Lawmakers advanced a plan Wednesday that would ramp up school spending by $278 million in two years after rejecting a larger increase.
The House gave first-round approval to House Bill 2410 on an 81-40 vote. A final vote could come Thursday.
The House debate – on the 100th day of the session – lasted more than 4 1/2 hours.
An amendment to boost school spending by $600 million in three years failed 47-75. A handful of Republicans joined Democrats in attempting to approve the larger funding increase.
Lawmakers face a court-imposed June 30 deadline to enact a new formula. The Kansas Supreme Court will determine whether that new formula funds schools adequately.
The plan gives schools $180 million more in the next budget year and $278 million more in the year after that.
House Minority Leader Jim Ward, D-Wichita, contended the amount of funding was too low and predicted lawmakers would be back for a special session this summer to add more money.
“I’m planning on spending July in Topeka,” Ward said.
House Majority Leader Don Hineman, R-Dighton, didn’t dismiss the idea of returning to make changes if the court does not accept the new formula.
“I hope not,” he said of a special session. “We all have other plans for the summer. But if we have to, we’ll come back and fix it.”
At its core, the bill is designed to better target funding for at-risk students than the current law. The plan funds all-day kindergarten and puts more money into early childhood education.
If the bill passes on a final vote, it will head to the Senate. Senators have been developing their own school finance plan.
Fight over funding
Democrats and some Republicans said a funding increase of $278 million over two years is too little. An earlier version of the bill called for a $750 million increase in five years.
The amount that lawmakers settle on is key. The Supreme Court will take the amount, along with the formula itself, into consideration in deciding whether to approve the plan. The court ruled in March that the state’s current block grant system for funding education is inadequate. It cited academic underperformance by 25 percent of Kansas students.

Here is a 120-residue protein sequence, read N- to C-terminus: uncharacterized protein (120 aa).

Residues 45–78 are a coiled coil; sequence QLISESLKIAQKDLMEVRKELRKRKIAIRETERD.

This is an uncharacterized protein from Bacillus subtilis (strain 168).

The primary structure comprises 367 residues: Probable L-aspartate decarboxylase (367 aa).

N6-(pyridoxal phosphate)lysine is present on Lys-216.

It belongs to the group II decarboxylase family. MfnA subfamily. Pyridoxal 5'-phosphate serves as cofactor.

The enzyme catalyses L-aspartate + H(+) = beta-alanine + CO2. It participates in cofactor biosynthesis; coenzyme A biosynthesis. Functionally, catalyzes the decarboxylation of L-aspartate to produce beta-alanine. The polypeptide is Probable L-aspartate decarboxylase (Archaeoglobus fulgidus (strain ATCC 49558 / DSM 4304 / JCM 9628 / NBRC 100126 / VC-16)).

Democrats offered an amendment to increase funding over three years. Under their plan, funding would increase by $200 million next year, $400 million the year after that and $600 million in the third year.
“I want to do as much as we can in the first three years. If we send this to the court, I want to do this right the first time,” Rep. Ed Trimmer, D-Winfield, said.
Democrats said the funding level in the underlying bill wouldn’t satisfy the court. Rep. Tom Sawyer, D-Wichita, said the justices wouldn’t buy excuses from the Legislature about why funding can’t be increased further. He listed a series of tax cuts over the years that have reduced revenue for the state.
The House Tax Committee chairman, Rep. Steven Johnson, R-Assaria, voted against the amendment. He said lawmakers should be able to pay for whatever education increases they approve.
Rep. Steve Huebert, R-Wichita, said the court didn’t call for a specific funding level.
“We can’t fund this amendment at this point in time,” Huebert said.
No one knows what the court will decide, Wichita schools superintendent John Allison said Monday. But he wasn’t persuaded the funding levels under discussion would be enough.
“I think there’s some serious questions (about) whether the court will find that to be adequately funding public education,” Allison said.
Other amendments considered by lawmakers mostly failed or were ruled out of order.
An amendment that would have required students to use the restrooms corresponding to their gender at birth was thrown out because it was not sufficiently related to the underlying legislation. Another amendment that would have restored teacher due process rights repealed in 2014 was also ruled nongermane.
‘A different bill’
The size of the school finance plan may also affect the ongoing gridlock over tax policy.
“For a lot of people, getting this bill through first was their No. 1 priority. So now I think that we will see some movement on a tax plan pretty quickly,” said Rep. Melissa Rooker, R-Fairway.
Democrats have wanted to pass an education finance formula first, before passing a tax plan. They contend the amount of increased education funding should drive the size of a tax package.
Both the House and Senate have rejected tax plans that would have raised in excess of $1 billion over two years. An expected debate in the House was scuttled Wednesday; that plan would have generated a little more than $900 million over two years.
A special House committee met for weeks crafting the school finance bill. Legislative leaders hired an attorney, former Sen. Jeff King, to guide them through the process and help create a record of legislative action that will be used to show the formula that ends up passing is constitutional.
No other bill has received as much attention this year.
“This is a different bill than anything we do,” said Rep. Larry Campbell, R-Olathe, who led the House effort in developing the bill.
Contributing: Suzanne Perez Tobias of The Eagle